In addition, internationalization through introduction of English medium instruction is facilitated by inviting foreign scientists for research and teaching, as well as organizing semester internships based on agreements on the exchange of senior students with partner universities abroad (Bykova, 2012).

Problems with EL communication and English medium instruction

The diversity of opinions and approaches to solving the problem of internationalization through introduction of English medium instruction into the university educational process shows that leading figures of Russian higher education have not yet decided how to teach their students and teachers to effectively use this tool of internationalization.

Prospects for expanding English medium instruction are primarily in overcoming the lack of mobility of Russian students, teachers and researchers, which in its turn is directly related to the low level of English proficiency – the main tool for professional communication in the international academic environment (Enikeeva, 2011).

Summing up, we should emphasize that the introduction of EL as the tool of the process, which we call internationalization “from above” doesn't seem to be complete. There are many roads to be explored for the integration of Russian university education into international educational networks, participation in international projects and programs, the use of their potential to academic mobility.

Research Questions

How are the universal trends of internationalization specified in the Russian higher education system due to the current state of integration into international educational networks? Does internationalization "from below" represent specific lingua-social features of Russian academic EL discourse?

Being potential components of the international system, Russian national and local academic communities mainly comprise speakers of the same source language; consequently EL performs the function of their internationalization tool in situations of potential contact with speakers of other source languages.

Participants of Russian academic communication are involved in EL discourse not as random individuals, but as members of the academic community. Therefore, EL discourse involves mastering sufficient language skills for interaction a) in the official institutional environment and institutional speaker community setting institutional goals of communication; b) in a freer, informal communication, self-regulated communicative practice and non-institutional EL discourse.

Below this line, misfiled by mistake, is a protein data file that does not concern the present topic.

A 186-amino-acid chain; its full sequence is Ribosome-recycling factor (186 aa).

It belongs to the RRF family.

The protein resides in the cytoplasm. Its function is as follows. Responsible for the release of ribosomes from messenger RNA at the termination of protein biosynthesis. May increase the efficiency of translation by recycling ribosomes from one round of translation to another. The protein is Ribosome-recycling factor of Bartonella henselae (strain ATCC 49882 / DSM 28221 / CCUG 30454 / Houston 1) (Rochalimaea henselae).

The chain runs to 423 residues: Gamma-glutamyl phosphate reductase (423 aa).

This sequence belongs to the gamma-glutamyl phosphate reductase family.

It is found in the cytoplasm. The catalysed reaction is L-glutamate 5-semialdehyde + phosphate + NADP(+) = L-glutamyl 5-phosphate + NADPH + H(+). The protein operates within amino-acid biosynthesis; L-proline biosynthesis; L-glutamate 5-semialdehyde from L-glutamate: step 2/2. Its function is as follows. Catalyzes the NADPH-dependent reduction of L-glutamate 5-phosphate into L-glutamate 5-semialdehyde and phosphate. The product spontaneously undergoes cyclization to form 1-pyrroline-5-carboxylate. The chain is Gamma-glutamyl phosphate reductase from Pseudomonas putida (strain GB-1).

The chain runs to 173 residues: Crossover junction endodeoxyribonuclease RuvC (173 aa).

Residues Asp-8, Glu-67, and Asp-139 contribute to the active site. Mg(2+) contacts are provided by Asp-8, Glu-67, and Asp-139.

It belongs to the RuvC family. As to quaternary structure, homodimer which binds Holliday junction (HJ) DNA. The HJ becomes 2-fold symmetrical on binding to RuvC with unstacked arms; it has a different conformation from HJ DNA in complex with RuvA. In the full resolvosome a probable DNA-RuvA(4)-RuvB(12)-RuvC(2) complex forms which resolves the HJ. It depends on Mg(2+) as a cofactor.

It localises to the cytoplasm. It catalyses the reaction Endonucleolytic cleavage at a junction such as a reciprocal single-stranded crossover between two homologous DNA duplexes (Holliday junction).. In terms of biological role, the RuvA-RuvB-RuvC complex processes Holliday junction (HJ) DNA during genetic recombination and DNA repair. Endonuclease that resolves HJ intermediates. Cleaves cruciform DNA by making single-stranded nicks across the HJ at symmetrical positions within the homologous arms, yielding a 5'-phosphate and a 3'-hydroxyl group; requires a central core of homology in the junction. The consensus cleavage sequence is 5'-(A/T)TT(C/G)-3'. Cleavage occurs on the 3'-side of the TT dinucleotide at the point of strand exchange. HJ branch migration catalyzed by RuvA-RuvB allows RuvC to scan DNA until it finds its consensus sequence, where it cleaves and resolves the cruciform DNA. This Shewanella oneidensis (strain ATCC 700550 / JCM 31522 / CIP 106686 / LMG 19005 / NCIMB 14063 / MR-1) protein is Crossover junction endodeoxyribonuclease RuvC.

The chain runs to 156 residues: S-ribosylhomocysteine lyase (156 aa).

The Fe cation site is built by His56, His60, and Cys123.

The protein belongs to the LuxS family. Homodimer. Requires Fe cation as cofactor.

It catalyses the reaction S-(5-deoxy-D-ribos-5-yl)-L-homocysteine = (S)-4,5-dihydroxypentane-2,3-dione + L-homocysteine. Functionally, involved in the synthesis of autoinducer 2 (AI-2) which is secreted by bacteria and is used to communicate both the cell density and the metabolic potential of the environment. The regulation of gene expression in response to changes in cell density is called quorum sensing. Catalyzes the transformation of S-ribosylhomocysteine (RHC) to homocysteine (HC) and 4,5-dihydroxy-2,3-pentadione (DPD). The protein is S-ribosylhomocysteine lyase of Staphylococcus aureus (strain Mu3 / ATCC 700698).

Natural speech samples are produced in the process of purposeful communicative practice by members of this community, regardless of their individual level of English proficiency.

Specific forms of social practice are displayed in sociocultural contexts of Russian academic mobility where EL discourse production is determined by the fact of belonging to academic community, social roles, general and private goals of individual participants, their knowledge of social situation, norms of behavior and values of a given socio-cultural system. Disclosing the content of these factors we emphasize that they result from the following prerequisites for the use of EL by individual members of the university community, i.e., for internationalization “from below”: 1. Limited duration of time to stay in the university community for student majority of communication participants. 2. Individual goals of the participants of EL communication. 3. Communicative practice in EL, taking place in the process of both real and virtual institutional interaction of participants. 4. Collective EL discourse refracted through the preceding personal experience of individual participants.

We consider it necessary to put forward the proposition that internationalization “from above” is impossible without internationalization “from below”. The four factors listed above are equally obligatory for the use of EL by all members of the university community for their independent entry into this process, since it is precisely the subject-oriented EL that serves as a tool of inter-ethnic institutional communication.

Purpose of the Study

Since EL acts as one of the factors of collective identification for members of the university community, its speakers are potential Russian-English bilinguals. The purpose we will try to achieve is to prove that EL proficiency improves from one university generation of potential Russian-English bilinguals to another in the process of internationalization. In the university social environment such bilingualism is recognized as a special advantage that enhances the status of the individual and opens the way to those areas of professional activity that are inaccessible to monolinguals. Undoubtedly, Russian is the first language functionally prevailing in the university discourse, and members of this community preferably use it in majority of contexts in order to satisfy their information and communication needs.